If I’ve heard it once I’ve heard it a thousand times: “I’m getting confused” with all the talk about Lean Manufacturing, Lean Enterprise, Six Sigma, equipment reliability, Total Productive Maintenance (TPM), ISO/QS9000, the learning organization, and on, and on. “What’s it going to be?“
From my perspective it’s not an either-or question. Why does it have to be one improvement program at a time, fully implemented, over three to five years? What we really need is to systematically identify and eliminate the causes of poor performance using the appropriate tools or techniques—in a sustainable manner of course. I’ve said it before, and here it is again: Focus on results and change the culture along the way.
Our culture has a history of looking for the “silver bullet” or the “secret ingredient” to successful equipment management. We tend to single out one improvement program and go whole hog to implement it. A giant leap of faith—hoping that equipment will perform better, last longer, and operate at lower costs. Then the “new program” comes along and interrupts what we started. We never seem to fully realize the fruits of our former labors before we have to shift gears. Or, in some cases, we start seeing the results but are unable to sustain them because the new initiative-of-the-month has priority.
Can it be that the top decision makers are so desperate for improvement that they keep looking for another, and another, and another silver bullet?
In the late 1980s the term Lean Manufacturing was coined by a researcher in the international motor vehicle program at MIT when comparing many of the mass-production approaches with the Toyota Production System (TPS). But since then, as Lean concepts started catching on, they often were taken out of historical context and the maintenance elements fell by the wayside. The silver bullet syndrome again?
Just last month, Portland, OR-based Productivity, Inc. hosted its 6th annual Lean Management and (12th annual) Total Productive Maintenance Conference in Detroit. This was the first time that a maintenance improvement theme (TPM) was brought into the context of Lean Manufacturing, Lean Production, and Lean Enterprise that I can recall. This combination of two previously separate, and seemingly unrelated, improvement strategies has laid another big foundation stone for yet another breakthrough in Lean thinking and equipment and reliability improvement. But the significance of this combination may be overlooked by the Lean consultants.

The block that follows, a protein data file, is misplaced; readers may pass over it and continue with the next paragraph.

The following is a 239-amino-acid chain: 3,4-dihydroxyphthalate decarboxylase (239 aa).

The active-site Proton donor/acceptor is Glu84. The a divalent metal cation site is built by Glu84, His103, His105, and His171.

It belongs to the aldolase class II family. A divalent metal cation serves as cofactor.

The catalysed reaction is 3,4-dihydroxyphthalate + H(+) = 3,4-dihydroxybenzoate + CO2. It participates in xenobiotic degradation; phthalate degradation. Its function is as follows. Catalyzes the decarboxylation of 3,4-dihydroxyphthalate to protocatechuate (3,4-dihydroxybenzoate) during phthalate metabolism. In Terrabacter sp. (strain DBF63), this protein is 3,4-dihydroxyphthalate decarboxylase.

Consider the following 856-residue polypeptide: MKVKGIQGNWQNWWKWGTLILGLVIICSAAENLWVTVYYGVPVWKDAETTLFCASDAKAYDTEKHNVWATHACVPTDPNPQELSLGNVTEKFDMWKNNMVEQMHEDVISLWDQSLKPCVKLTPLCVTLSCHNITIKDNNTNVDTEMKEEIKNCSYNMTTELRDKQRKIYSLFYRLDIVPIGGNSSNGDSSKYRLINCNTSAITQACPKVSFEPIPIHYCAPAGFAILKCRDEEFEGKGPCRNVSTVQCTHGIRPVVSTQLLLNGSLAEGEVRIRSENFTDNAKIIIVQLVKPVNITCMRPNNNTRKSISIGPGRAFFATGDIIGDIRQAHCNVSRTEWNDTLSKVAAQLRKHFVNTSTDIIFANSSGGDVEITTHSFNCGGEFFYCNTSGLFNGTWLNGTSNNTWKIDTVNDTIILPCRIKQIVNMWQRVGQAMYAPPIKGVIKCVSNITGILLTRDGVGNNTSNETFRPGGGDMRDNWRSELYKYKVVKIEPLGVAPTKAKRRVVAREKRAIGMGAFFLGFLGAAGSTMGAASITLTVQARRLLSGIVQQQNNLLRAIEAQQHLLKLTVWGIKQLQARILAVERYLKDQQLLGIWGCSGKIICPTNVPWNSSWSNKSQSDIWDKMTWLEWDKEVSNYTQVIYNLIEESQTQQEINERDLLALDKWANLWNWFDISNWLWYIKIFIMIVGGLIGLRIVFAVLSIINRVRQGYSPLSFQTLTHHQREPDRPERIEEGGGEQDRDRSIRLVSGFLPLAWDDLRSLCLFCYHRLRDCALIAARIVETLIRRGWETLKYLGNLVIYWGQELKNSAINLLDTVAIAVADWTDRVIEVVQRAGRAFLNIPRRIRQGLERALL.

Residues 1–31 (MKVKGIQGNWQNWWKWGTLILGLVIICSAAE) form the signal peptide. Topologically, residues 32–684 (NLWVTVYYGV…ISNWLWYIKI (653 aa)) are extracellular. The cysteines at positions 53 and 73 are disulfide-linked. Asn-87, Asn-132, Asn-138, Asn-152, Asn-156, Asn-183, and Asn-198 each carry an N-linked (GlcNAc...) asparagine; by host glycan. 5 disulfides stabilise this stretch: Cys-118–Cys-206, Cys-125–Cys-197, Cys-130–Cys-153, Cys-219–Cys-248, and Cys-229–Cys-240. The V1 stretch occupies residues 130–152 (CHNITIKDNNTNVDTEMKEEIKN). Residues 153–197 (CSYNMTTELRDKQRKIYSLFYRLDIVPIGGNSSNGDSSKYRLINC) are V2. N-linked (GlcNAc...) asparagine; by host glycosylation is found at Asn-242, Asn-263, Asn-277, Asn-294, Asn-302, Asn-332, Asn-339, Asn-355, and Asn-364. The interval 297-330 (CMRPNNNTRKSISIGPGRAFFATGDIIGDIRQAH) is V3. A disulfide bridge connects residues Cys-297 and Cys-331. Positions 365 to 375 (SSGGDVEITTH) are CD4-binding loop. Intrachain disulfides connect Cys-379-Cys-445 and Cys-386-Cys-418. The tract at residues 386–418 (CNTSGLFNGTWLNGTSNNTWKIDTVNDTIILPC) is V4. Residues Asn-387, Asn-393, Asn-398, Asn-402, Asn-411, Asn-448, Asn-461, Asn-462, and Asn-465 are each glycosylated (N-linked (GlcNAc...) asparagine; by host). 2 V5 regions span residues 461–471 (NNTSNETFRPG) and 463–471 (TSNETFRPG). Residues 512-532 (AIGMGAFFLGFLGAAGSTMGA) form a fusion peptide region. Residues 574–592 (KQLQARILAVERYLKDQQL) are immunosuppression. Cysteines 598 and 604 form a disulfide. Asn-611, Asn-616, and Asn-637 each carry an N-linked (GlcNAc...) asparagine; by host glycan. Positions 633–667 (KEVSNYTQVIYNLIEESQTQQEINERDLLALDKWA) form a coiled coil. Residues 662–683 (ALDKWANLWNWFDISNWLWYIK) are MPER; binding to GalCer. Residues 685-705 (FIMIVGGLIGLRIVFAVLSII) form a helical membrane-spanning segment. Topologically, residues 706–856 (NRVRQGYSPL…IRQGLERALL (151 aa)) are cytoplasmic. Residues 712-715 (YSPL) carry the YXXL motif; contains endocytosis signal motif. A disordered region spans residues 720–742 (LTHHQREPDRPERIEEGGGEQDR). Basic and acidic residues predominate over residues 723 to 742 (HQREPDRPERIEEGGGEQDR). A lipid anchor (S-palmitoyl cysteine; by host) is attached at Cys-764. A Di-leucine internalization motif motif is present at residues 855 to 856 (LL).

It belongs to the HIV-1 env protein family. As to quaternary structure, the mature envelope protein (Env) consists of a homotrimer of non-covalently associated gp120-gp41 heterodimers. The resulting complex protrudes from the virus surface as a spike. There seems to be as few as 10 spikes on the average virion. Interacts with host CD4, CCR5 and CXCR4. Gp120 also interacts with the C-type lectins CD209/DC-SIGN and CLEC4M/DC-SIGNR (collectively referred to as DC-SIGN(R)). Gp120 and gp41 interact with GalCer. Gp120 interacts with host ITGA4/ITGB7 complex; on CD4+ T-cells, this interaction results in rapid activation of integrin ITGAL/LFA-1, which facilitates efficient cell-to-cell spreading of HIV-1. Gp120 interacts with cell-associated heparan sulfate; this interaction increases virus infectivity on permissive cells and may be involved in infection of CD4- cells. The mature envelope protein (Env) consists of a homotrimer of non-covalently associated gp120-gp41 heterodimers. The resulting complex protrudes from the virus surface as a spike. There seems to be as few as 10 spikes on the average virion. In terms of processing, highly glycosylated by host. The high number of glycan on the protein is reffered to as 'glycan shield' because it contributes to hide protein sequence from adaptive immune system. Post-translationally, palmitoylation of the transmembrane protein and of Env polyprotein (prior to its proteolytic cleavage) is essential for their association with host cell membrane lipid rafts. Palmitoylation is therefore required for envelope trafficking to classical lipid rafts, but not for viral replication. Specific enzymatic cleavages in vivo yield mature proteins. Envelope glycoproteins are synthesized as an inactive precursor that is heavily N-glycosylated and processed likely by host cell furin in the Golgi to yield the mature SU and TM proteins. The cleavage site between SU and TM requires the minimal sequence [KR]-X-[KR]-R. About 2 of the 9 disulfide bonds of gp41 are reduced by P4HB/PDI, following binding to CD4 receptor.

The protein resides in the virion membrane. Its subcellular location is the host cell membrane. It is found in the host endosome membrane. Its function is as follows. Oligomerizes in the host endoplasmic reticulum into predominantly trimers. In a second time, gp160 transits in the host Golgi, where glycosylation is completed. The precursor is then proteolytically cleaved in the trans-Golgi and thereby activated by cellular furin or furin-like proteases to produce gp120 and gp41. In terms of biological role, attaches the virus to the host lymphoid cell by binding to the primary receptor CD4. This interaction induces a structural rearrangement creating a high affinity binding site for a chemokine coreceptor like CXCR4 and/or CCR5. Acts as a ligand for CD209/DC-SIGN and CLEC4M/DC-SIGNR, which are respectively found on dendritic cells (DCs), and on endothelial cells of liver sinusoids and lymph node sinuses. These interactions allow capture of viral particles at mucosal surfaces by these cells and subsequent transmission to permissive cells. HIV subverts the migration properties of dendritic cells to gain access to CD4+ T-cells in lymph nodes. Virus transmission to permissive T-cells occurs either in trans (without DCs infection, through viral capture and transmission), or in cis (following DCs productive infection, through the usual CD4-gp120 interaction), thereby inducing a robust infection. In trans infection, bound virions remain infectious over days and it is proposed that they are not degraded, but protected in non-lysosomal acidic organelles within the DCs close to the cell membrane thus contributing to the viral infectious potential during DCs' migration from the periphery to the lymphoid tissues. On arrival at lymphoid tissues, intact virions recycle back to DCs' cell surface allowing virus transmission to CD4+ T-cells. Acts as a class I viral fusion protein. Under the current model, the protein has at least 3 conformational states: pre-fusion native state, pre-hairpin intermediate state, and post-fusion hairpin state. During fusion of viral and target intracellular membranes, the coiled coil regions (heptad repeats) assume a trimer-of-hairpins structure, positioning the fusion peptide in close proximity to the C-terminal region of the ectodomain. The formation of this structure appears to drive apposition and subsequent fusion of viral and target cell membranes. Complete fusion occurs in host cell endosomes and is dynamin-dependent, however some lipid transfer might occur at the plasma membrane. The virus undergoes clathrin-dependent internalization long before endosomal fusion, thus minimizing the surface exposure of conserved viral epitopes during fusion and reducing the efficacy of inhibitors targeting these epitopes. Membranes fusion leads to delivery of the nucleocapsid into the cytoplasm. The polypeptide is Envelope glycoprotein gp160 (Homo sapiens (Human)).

Yet, just a little over 30 years ago Japanese automotive supplier Nippondenso realized that until you address and systematically eliminate the causes of poor equipment performance you cannot deliver to your customers just in time, nor improve quality levels, nor lower operating costs, nor improve profits. In 1969 the ideas of TPM facilitated by Seiichi Nakajima helped take the TPS to the next level. Since the TPS was focused on the absolute elimination of waste to reduce manufacturing cost, TPM was designed to systematically identify and eliminate equipment losses (downtime, inefficiency, defects).
We have an opportunity. As maintenance and reliability professionals we need to help our “Lean thinkers” understand the relationship between getting Lean and equipment reliability and performance improvement. It’s not one or the other, it’s both. You cannot have a Lean manufacturing facility without reliable equipment. Conversely, you can have reliable equipment without Lean. But the key to sustaining equipment reliability comes in building a capable infrastructure—one that not only supports and encourages equipment reliability at all appropriate levels but links reliability to the needs of the business, to deliver business results. That capable infrastructure is essential for sustaining any improvement initiative—including Lean.
Until we help lead maintenance and reliability as a core business strategy, our efforts will remain just another maintenance program. It’s up to those of us who understand maintenance and reliability methods to collaboratively build the bridges between our reliability improvement efforts and Lean transformation efforts in our plants and facilities. Planned, preventive, predictive, proactive, total productive, and reliability-centered maintenance are known and proven.
Let’s start undoing the “Lean confusion” while it’s still in its infancy. The foundation stones are in place. MT